The Sadducees don't know about the resurrection, and that is because they "know neither the Scriptures nor the force of God" (Mark 12:24). But here's the thing. The spirit of God seems to be the concrete instrument or carrier of the force. When we think of the general concept of 'force', basically it denotes that thing which makes something move. If a man has a strong arm then he has much force to move things, and if a man has a weak arm then he only has a little force to move things. Strenght gives force, but these are different things, and a force works through a physical instrument like an arm - or a spirit.
Now, if the holy spirit is the carrier of the force, or perhaps even the manifestation of the force, its physical shape, then it makes sense that the spirit can "drive out" Satan's spiritual beings. Because they are also forces, but since God is infinitely stronger than Satan his spirit carries a bigger force than the spirits under Satan's command. If a spirit is understood in the frame of a 'moving airy substance' exactly like a wind or one's breath, we can imagine that when a human is possessed by an evil spirit, it sort of merges with the normal life spirit of the human, creating sickness and/or sin. And so when the holy spirit comes it 'blows' the other spirit away, literally. And in the gospels this often happens with a "loud cry".
The technical details of such an idea might be that the spirit exits the body in the form of breath, because is has become part of the person's breath, i.e. his life spirit, and when a spirit exits as a forceful airy substance out through the mouth, it makes perfect sense that this happens with a "loud cry". So it is not just the sound itself which signifies the spirit leaving the body, it is just as much the forceful out-breathing of the entire alien spirit at once, as it separates itself again from the person's own spirit. This also explains why Jesus gives a "loud cry" himself, as he "out-breathes" on the cross: it is the holy spirit which leaves him, but apparantly taking his own life spirit along with it. For some reason.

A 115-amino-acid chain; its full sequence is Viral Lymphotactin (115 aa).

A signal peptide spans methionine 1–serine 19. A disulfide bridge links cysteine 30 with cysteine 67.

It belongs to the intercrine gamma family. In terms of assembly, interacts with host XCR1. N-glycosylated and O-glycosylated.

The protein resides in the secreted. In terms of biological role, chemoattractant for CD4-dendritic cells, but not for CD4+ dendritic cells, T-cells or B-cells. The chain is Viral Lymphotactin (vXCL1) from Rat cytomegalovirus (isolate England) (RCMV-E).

In the case of the holy spirit, which carries God's life force, when it enters a human it creates a new state of being. Since it is the spirit of God, the human takes part in God's nature, it is his transformative life force that enters the person. I think the experiences of ecstatic state were considered evidence that these invisible spirits were there, either evil or divine. In 1 Cor. we have a clear witness for this, since the Corinthians were apparantly pretty ecstatic! Having in abundance what Paul terms "gifts of the spirit".
But this experience of holy spirit ecstasy was connected conceptually with the same thing as the resurrection from the dead. Because it was the same force at work, and through the same spirit. The ecstatic gifts of the spirit experienced by the Corinthians were of the same nature as the more general experience of being a Christian after having been baptized, because it seems that for Paul the Christians always carry the holy spirit within them, but maybe only in smaller doses, and then sometimes get a bigger dosis. Also, prayer is a way to get a dosis of the holy spirit.
Now, Paul also speaks about the bodies of the resurrected at lenght in 1 Cor 15. He seems to say that the flesh and blood bodies will be "transformed" at the parousia, and the new bodies are going to be "spiritual". I think the idea is, that as the Christians now in the fleshly bodies have a little holy spirit in them, merged with their own life spirit, at the resurrection (at the parousia) the body will be fully constituted by the substance of the holy spirit. And as such, the humans will be clothed in bodies of pure life force, the God's "dynamis".
What do you think? Am I close to something that makes sense? Or am I completely lost? Does it even make sense, what I've written!?
Discussion about the New Testament, apocrypha, gnostics, church fathers, Christian origins, historical Jesus or otherwise, etc.
1 post • Page 1 of 1